Please note that the content of this book primarily consists of articles available from Wikipedia or other free sources online. An ocular prosthesis or artificial eye (a type of Craniofacial prosthesis) replaces an absent natural eye following an enucleation, evisceration, or orbital exenteration. The prosthetic fits over an orbital implant and under the eyelids. Typically known as a glass eye, the ocular prosthesis roughly takes the shape of a convex shell and is made of medical grade plastic acrylic. A few ocular prosthetics today are made of cryolite glass. A variant of the ocular prosthesis is a very thin hard shell known as a scleral shell which can be worn over a damaged eye. Makers of ocular prosthetics are known as ocularists. An ocular prosthetic does not provide vision, this would be a visual prosthetic. Someone with an ocular prosthetic is totally blind on the affected side and has monocular (one sided) vision which affects depth perception.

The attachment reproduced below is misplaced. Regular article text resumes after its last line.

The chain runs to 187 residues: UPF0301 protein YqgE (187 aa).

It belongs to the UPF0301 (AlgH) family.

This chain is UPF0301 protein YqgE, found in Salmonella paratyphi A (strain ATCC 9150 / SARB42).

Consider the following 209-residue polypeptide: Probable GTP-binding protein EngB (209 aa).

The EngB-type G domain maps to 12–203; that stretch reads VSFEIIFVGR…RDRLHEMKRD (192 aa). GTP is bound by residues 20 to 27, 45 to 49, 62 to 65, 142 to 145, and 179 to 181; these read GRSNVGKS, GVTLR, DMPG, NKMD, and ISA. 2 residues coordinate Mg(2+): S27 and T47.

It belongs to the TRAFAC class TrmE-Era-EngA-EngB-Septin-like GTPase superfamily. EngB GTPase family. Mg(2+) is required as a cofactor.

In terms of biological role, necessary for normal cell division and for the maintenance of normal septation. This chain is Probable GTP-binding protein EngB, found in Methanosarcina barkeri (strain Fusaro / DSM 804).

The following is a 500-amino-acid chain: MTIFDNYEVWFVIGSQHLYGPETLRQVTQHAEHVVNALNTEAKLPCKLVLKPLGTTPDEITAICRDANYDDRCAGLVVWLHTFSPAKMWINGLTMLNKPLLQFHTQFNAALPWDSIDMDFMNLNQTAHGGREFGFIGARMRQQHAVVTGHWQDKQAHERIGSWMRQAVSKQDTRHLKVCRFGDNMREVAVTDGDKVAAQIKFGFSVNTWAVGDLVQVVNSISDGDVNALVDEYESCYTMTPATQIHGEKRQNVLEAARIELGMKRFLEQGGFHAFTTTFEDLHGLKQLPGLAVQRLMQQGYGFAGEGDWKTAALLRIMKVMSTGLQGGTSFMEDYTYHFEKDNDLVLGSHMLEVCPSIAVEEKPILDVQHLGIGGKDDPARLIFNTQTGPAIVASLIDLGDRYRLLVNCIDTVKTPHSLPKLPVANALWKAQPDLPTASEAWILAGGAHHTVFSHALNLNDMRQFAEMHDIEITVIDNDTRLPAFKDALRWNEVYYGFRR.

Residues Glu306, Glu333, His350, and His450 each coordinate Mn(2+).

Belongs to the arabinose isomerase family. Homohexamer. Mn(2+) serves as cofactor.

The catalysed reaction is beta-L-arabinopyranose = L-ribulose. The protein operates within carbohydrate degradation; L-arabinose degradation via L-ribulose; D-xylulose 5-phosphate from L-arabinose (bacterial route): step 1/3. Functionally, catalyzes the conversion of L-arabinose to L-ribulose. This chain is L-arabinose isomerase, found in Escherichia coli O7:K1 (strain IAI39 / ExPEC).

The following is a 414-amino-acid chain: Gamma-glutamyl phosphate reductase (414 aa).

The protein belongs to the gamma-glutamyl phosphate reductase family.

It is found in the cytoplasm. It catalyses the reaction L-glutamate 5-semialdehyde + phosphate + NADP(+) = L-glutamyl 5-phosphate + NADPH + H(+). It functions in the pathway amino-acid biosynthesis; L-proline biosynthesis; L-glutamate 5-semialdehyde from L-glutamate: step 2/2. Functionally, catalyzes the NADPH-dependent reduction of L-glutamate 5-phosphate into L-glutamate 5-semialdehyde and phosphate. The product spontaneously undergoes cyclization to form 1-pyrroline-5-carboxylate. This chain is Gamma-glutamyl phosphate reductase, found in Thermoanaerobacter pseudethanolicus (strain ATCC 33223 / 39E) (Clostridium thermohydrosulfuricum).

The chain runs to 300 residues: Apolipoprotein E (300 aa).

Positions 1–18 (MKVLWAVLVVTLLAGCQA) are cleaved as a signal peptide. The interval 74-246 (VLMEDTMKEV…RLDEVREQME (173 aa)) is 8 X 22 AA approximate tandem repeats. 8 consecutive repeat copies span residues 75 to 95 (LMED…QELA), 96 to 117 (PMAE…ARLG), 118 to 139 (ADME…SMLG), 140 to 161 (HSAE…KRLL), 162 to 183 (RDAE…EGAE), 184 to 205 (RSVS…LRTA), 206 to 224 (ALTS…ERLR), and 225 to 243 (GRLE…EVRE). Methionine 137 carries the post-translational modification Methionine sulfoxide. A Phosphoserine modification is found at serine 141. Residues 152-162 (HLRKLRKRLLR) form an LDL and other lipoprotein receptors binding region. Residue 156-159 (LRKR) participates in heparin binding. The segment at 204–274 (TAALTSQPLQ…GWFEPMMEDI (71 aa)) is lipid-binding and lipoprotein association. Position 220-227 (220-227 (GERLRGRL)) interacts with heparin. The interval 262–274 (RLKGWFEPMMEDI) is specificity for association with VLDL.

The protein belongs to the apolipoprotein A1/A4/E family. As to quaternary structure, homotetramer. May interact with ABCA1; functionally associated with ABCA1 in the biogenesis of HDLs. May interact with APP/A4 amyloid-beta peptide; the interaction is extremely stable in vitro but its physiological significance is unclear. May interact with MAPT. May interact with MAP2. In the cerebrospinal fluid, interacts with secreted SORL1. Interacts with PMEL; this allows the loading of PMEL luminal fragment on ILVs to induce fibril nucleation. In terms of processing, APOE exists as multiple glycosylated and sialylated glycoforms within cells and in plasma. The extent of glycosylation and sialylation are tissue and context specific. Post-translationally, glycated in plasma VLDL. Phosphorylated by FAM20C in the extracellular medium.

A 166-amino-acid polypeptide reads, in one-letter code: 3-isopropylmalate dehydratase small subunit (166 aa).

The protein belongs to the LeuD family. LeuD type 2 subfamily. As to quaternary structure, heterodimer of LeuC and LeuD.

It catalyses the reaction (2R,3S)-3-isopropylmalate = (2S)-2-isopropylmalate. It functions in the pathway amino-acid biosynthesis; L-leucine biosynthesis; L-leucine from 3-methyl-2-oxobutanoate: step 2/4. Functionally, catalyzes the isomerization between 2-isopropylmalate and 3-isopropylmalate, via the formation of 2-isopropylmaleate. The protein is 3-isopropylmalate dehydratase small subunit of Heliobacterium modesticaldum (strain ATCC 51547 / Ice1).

Amaurosis fugax, or 'fleeting blindness,' has been known as a clinical entity for hundreds of years (1). Since 1859, we also have understood that the phenomenon frequently is related to atheroembolic disease and that it is considered a classic manifestation of ocular transient ischemic attacks and a potential precursor to stroke. However, many questions about this syndrome have remained unanswered until quite recently, when a great deal of new information and thought has been directed to the subject. Transient monocular blindness (TMB) is only one manifestation of a complicated syndrome of ocular, systemic, and cerebral diseases that may include some degree of monocular blindness. The duration of blindness varies from very brief (seconds) to complete and permanent. The per manent type is referred to as ocular infarction or ocular stroke. Retinal infarction is the most severe degree of monocular blindness and usually is due to embolic occlusion of the central retinal artery or one of its branches. Varying types of arterial emboli have been described, including thrombus, cholesterol, platelets, and fibrin.